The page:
I miss my running club folks and take my daily run wishing for the one quiet runner girl I admired so much watching her body maneuver down steep trails and try to move my body in the same way.  Building repetition, confidence, lung capacity.  I bug others to go on mountain bike rides as I’m learning and have none of that competitive streak yet.  Just enjoying the feeling of wind on my face and always surprised when my bike follows my front tire in exactly the way I direct it. A metaphor for life, front tire always going where I need but sometimes pressing that back tire brake too hard and spinning out for another crash.  After any crash I always get up first, look around, and then assess the damage.  Who saw me mess up?  I’m okay, I’m okay.  Aye, a scratch!  After every fall I hop on again a little nervous and scared of a shaking back tire but confident I’ll be right back where I need to be.

We went on a stroll the other evening and Pagosa is beginning to be a real neat place for me where I encounter folks I know everywhere I go.  We pass a certain yard and see a couple doing yard work and I comment on the teamwork and then the Stepford wife looking scenario.  Turns out, we know this couple although I don’t remember meeting this woman at astrology group.  She leads us into the backyard to see this wonderful patio-room she has created by the river like a scene in a romance novel with a huge four post bed, brown mosquito netting hanging above and special rocks and objects all around.  I think about what it might be like to sleep in the space with the sound of spring run off crashing in the background.  She mentions they tried to sleep here one night and the rushing water was just too loud.  Perfect for me, I think.  River water matching the high waters of my soul carving mountains.

My work with clients is feeding my soul in so many ways and yesterday I started to realize that I am changing right along with my clients.  Clients have chosen to terminate, clients have chosen to take risks.  And I live for that moment whether in sorrow or utter contentment when we look at each other in the eyes and our souls touch.  The healing nature of the relationship is working!  When I set the intention that I must work hard in a relationship—I make it completely functional.  So, I’m still perturbed at any failure in my relationships but understanding that some corner of my being knows I shouldn’t work as hard because this is not for me.  I remember struggling profoundly with loneliness in Laramie with the paradox of so many friends around, I couldn’t settle on who to hang out with.  There’s a music festival in town this weekend and while I remember my hippie dancing in college very fondly I know now that this won’t feed me.  And so I think of who wants to hike Pagosa Peak with me, who wants to camp.  Who wants to see the ongoing festival of trees right in nature-groomed backyard of Pagosa.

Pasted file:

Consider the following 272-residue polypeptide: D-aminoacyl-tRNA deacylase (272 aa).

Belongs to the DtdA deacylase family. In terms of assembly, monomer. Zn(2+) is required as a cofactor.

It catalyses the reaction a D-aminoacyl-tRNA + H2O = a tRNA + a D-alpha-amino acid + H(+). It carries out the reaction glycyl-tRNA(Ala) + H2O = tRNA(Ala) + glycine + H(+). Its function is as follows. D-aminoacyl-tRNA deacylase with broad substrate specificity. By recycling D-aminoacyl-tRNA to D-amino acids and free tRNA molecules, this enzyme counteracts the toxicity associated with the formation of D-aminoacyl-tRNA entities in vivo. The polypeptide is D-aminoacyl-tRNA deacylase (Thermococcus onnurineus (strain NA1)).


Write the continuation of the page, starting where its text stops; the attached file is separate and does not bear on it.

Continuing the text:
I am so, so, content.  I’m right where I want to me.  I am not a bad employee.  I’m not a bad girlfriend.  I’m not a bad writer.  I’m not a bad counselor.  I’m doing the very best I can, always shamefully aware of my shortcomings but learning to just let that stuff bubble to the surface to figure out to swim through the foam.  If you want to be around me, know I’m intense.  Advocate for your voice to be heard and tell me to simmer down and I promise I will correct myself.  I become so much better at things when I fail first.  And maybe that’s what this is all about.  Failing gloriously to reflect on the junctures when I could have made a different choice and the junctures where poor choices turned into personal growth.  I am an introvert, I am an extrovert, and I want to seek to connect to all around me.  No matter if I can’t quite understand the pop culture of cleanses and small talk about the weather, I can appreciate everything secretly laughing at the absurdity of it all.  This one, wild and precious life.

 

“If you Love all Life you observe, you will observe all Life will Love.”

― Donald L. Hicks, Look into the stillness